Was Mount Tarawera New Zealand’s biggest volcanic eruption?

May 16

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One night in June of 1886, a 17-kilometre gash in the earth near modern-day Rotorua was ripped open. Mount Tarawera had blown.

As one witness, James Froude, described it: “We could stand on the brim and gaze as through an opening in the earth into an azure infinity beyond … the white crystals projected from the rocky walls over the abyss, till they seemed to dissolve not into darkness but into light. The hue of the water was something which I had never seen, and shall never again see on this side of eternity.”

Mr Froude had just survived the eruption of Mount Tarawera. It wasn’t Aotearoa New Zealand’s biggest volcanic eruption, but it was one of its most significant.

The eruption erased the village of Te Wairoa, left more than 150 people dead and destroyed one of the most stunning natural sights on the North Island (and in the world): the famed Pink and White Terraces at Lake Rotomahana.

The day of the Mt Tarawera eruption

Mount Tarawera once had three mountain peaks: Wahanga, Ruawahia and Tarawera. Early on June 10, they blew. Nearby residents were woken by lighting, earthquakes, massive columns of smoke and ash, and the sight of molten rock spewing high in the air.

The eruption lasted for six hours. People heard it from as far away as Blenheim on the South Island, and Auckland on the North Island.

The resulting ash and debris, as well as strong winds, flattened trees and clogged lakes across an area of something like 6000 square miles. Several small settlements, including the village of Te Wairoa, were buried for good.

Locals said the eruption had been heralded by a ghostly canoe seen on Lake Tarawera.

What happened to the Pink and White Terraces

The Pink and White Terraces on the shores of Lake Rotomahana, also called Te Otukapuarangi (Fountain of the Clouded Sky, for the Pink Terraces) and Te Tarata (The Tattooed Rock for the White Terraces) in Maori, were the largest silica terraces on earth. They were called the eighth wonder of the world.

Thanks to the Mount Tarawera eruption, the Pink and White Terraces are gone, but they left behind something valuable: the practice of welcoming, of tourism as an exercise in hosting, guiding and storytelling.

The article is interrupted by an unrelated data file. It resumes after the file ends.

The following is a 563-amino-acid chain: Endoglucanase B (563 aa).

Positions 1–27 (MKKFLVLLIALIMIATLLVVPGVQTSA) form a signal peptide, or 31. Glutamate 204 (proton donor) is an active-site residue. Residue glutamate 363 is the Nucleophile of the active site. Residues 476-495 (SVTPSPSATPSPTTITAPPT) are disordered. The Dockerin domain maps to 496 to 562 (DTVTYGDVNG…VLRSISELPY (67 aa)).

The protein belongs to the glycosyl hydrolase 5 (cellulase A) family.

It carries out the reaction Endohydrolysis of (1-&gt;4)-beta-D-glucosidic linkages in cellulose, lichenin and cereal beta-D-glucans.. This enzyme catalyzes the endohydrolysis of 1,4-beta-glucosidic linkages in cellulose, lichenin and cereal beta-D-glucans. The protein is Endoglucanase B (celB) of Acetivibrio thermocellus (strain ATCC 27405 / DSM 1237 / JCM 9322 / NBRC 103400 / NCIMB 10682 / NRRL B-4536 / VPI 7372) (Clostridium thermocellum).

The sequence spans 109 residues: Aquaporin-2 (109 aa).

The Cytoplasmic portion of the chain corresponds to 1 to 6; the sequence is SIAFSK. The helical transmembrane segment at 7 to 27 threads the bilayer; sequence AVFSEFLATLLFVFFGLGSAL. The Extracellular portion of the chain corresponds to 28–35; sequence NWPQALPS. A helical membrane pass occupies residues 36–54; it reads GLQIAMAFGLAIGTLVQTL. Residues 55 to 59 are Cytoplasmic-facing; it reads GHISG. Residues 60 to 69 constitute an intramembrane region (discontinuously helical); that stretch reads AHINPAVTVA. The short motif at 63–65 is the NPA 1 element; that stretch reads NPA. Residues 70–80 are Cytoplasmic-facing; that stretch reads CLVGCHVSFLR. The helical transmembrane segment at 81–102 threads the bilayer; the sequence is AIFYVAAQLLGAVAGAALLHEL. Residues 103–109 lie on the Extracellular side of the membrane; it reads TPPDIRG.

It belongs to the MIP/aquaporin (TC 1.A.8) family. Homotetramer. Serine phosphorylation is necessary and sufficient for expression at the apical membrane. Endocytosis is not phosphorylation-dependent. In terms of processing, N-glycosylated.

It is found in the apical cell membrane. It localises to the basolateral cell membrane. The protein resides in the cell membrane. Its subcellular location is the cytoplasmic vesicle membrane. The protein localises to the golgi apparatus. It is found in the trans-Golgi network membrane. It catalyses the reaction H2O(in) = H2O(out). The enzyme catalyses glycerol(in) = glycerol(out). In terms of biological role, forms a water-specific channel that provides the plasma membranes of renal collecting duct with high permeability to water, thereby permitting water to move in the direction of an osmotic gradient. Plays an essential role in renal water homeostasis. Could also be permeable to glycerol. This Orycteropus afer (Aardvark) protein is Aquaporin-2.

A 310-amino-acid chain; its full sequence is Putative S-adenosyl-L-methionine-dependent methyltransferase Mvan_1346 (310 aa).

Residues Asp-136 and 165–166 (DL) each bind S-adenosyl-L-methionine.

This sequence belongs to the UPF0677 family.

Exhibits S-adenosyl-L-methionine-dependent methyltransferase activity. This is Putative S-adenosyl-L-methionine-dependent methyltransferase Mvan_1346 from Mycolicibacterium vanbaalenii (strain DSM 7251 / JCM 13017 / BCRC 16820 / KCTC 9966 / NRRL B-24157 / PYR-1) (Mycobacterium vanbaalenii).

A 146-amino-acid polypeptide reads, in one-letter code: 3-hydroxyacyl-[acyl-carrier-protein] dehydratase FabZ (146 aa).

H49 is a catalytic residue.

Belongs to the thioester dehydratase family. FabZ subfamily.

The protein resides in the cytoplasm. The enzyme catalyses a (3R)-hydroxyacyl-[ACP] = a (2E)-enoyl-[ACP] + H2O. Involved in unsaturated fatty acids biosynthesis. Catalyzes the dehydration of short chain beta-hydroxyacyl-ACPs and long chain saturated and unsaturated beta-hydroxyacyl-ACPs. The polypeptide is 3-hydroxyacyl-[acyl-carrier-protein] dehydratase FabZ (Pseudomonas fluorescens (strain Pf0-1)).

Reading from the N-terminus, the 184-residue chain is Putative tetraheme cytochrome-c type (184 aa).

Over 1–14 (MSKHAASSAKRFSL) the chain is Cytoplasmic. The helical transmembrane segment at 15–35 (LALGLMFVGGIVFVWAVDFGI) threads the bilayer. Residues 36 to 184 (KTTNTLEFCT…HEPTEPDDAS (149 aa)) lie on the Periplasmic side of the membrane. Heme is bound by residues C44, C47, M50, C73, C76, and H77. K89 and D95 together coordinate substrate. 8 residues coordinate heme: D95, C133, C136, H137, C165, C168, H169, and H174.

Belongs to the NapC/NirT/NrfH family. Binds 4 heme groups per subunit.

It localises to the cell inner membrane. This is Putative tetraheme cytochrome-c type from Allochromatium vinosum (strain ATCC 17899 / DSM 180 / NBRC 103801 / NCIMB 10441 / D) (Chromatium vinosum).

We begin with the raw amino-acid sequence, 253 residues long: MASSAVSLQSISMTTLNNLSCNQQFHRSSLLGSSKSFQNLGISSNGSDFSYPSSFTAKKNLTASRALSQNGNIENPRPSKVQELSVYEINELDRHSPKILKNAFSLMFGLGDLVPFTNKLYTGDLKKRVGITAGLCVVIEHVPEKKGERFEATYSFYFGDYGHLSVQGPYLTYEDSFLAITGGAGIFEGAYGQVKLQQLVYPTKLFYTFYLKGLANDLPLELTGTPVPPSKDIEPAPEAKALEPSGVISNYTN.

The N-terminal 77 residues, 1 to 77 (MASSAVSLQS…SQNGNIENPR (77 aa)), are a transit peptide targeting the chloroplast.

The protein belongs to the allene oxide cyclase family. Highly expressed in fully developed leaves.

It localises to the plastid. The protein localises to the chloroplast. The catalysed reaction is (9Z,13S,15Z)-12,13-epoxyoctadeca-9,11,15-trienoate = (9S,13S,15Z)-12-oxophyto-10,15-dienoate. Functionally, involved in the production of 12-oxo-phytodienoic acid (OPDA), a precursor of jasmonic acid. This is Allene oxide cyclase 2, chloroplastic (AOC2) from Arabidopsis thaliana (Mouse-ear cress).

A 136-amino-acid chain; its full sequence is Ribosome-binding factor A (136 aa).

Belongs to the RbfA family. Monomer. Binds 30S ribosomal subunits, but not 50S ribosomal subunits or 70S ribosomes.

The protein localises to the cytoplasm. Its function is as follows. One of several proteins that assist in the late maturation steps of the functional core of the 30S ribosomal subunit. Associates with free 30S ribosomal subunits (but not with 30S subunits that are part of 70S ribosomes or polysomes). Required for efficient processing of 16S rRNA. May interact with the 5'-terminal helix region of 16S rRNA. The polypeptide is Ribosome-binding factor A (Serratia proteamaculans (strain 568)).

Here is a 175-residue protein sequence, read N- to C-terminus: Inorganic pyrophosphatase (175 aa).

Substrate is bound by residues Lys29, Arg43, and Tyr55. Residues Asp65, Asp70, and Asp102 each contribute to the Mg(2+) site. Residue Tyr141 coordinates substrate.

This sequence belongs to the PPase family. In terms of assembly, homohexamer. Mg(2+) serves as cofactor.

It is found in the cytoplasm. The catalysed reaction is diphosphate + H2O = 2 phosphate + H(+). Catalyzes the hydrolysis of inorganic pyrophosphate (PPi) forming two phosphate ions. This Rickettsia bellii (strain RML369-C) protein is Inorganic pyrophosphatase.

The Pink and White Terrace at Lake Rotomahana were one of Aotearoa New Zealand’s first international tourist attractions, and the people who guided visitors there were the start of a long tradition.

Guides and visitors today are inspired by those who came before, like the legendary Guide Sophia of Tūhourangi, who served as host, philosopher, historian, cook, navigator and safety officer for thousands of travellers.

This style of touristing, a mix of culture, landscapes, challenge and storytelling, still infuses the region’s, and country’s, visitor experience now.

Visiting Lake Tarawera today

The lakes and landscapes that the Mount Tarawera eruption left behind have become a natural playground.

Lake Tarawera is a popular spot for boating. There’s a campsite at Hot Water Beach on its shores with a natural hot pool in the bush nearby.

Dinner’s a breeze at Hot Water Beach: take the fish you caught on the lake, wrap it in foil, and bury it in the same. The earth’s geothermal power does the rest of the cooking for you. (Local tip: it’s 40 minutes to perfection.)

Or explore the edge of the lake on foot along the Tarawera Trail. Starting not far from The Landing on Lake Tarawera, near where Sophia would have set off with her clients, it’s a 15-kilometre walk through native bush that includes groves of giant mamakau ferns thriving in the spongy ash-rich soil underfoot.

The “buried village” of Te Wairoa is also a tourist attraction.

Why Rotorua is a hot spot

Ironically, it was the very forces that caused to the Mt Tarawera eruption which drew people to settle in the area, and to visit today.

The geothermal features in the Rotorua region — from geysers to the hot mud pools to fumeroles to thermal springs to the steaming shorelines of Lake Rotorua — number more than  1200, and they are a magnet for visitors.

They are the result of magma sitting close to the surface and a water table that rests right above the magma – also perfect conditions for creating a volcanic eruption.

As for the Pink and White Terraces, in 2021, new mapping of the floor of Lake Rotomahana identified the likely resting place of their remnants. Will we see the eighth wonder of the world again?

So was Mount Tarawera New Zealand’s biggest volcanic eruption?

No. New Zealand’s largest volcanic eruption was the Taupō volcano, which last erupted around 200AD.

Lake Taupō is actually its caldera. The Taupō eruption was the earth’s most violent eruption of the past 5000 years, blowing ash 50 kilometres into the air, and created a pyroclastic flow so powerful it poured uphill over Mount Tongariro. Talk about hot.

This article is even better in print.

1964: mountain culture / aotearoa is a reader-supported magazine that explores Aotearoa New Zealand’s remote places and the people who seek them out. Working with more than thirty artists, photographers, writers, woodworkers and welders, we advocate for and support Aotearoa’s creatives.

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